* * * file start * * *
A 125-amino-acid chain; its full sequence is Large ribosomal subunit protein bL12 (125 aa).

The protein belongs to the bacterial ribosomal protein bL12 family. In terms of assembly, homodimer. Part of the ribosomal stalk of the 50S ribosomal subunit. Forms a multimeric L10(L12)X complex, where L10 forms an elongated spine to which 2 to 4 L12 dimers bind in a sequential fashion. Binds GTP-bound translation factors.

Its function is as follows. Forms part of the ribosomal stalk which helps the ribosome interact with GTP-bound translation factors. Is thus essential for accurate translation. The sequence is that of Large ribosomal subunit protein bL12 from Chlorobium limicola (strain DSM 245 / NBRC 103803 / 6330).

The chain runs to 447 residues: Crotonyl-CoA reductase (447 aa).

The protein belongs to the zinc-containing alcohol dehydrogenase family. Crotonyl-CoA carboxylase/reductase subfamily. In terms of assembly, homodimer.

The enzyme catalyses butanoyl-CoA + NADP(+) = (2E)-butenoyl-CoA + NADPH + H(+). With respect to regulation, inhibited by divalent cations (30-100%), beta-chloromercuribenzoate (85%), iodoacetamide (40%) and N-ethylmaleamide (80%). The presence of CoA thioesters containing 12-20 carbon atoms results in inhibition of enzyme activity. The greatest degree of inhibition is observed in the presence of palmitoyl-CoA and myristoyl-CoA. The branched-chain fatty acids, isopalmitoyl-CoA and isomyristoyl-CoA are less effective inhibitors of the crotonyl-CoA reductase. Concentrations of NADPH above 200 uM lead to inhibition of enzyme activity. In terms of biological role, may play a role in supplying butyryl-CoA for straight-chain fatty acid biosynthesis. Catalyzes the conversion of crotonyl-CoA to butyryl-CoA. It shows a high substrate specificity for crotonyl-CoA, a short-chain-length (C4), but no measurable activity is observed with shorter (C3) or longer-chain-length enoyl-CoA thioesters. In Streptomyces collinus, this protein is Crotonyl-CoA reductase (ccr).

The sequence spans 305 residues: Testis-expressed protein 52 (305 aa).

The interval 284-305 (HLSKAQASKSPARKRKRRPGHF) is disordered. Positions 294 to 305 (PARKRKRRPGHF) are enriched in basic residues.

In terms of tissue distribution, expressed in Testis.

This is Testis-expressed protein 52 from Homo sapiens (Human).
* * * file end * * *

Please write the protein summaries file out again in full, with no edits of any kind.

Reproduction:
A 125-amino-acid chain; its full sequence is Large ribosomal subunit protein bL12 (125 aa).

The protein belongs to the bacterial ribosomal protein bL12 family. In terms of assembly, homodimer. Part of the ribosomal stalk of the 50S ribosomal subunit. Forms a multimeric L10(L12)X complex, where L10 forms an elongated spine to which 2 to 4 L12 dimers bind in a sequential fashion. Binds GTP-bound translation factors.

Its function is as follows. Forms part of the ribosomal stalk which helps the ribosome interact with GTP-bound translation factors. Is thus essential for accurate translation. The sequence is that of Large ribosomal subunit protein bL12 from Chlorobium limicola (strain DSM 245 / NBRC 103803 / 6330).

The chain runs to 447 residues: Crotonyl-CoA reductase (447 aa).

The protein belongs to the zinc-containing alcohol dehydrogenase family. Crotonyl-CoA carboxylase/reductase subfamily. In terms of assembly, homodimer.

The enzyme catalyses butanoyl-CoA + NADP(+) = (2E)-butenoyl-CoA + NADPH + H(+). With respect to regulation, inhibited by divalent cations (30-100%), beta-chloromercuribenzoate (85%), iodoacetamide (40%) and N-ethylmaleamide (80%). The presence of CoA thioesters containing 12-20 carbon atoms results in inhibition of enzyme activity. The greatest degree of inhibition is observed in the presence of palmitoyl-CoA and myristoyl-CoA. The branched-chain fatty acids, isopalmitoyl-CoA and isomyristoyl-CoA are less effective inhibitors of the crotonyl-CoA reductase. Concentrations of NADPH above 200 uM lead to inhibition of enzyme activity. In terms of biological role, may play a role in supplying butyryl-CoA for straight-chain fatty acid biosynthesis. Catalyzes the conversion of crotonyl-CoA to butyryl-CoA. It shows a high substrate specificity for crotonyl-CoA, a short-chain-length (C4), but no measurable activity is observed with shorter (C3) or longer-chain-length enoyl-CoA thioesters. In Streptomyces collinus, this protein is Crotonyl-CoA reductase (ccr).

The sequence spans 305 residues: Testis-expressed protein 52 (305 aa).

The interval 284-305 (HLSKAQASKSPARKRKRRPGHF) is disordered. Positions 294 to 305 (PARKRKRRPGHF) are enriched in basic residues.

In terms of tissue distribution, expressed in Testis.

This is Testis-expressed protein 52 from Homo sapiens (Human).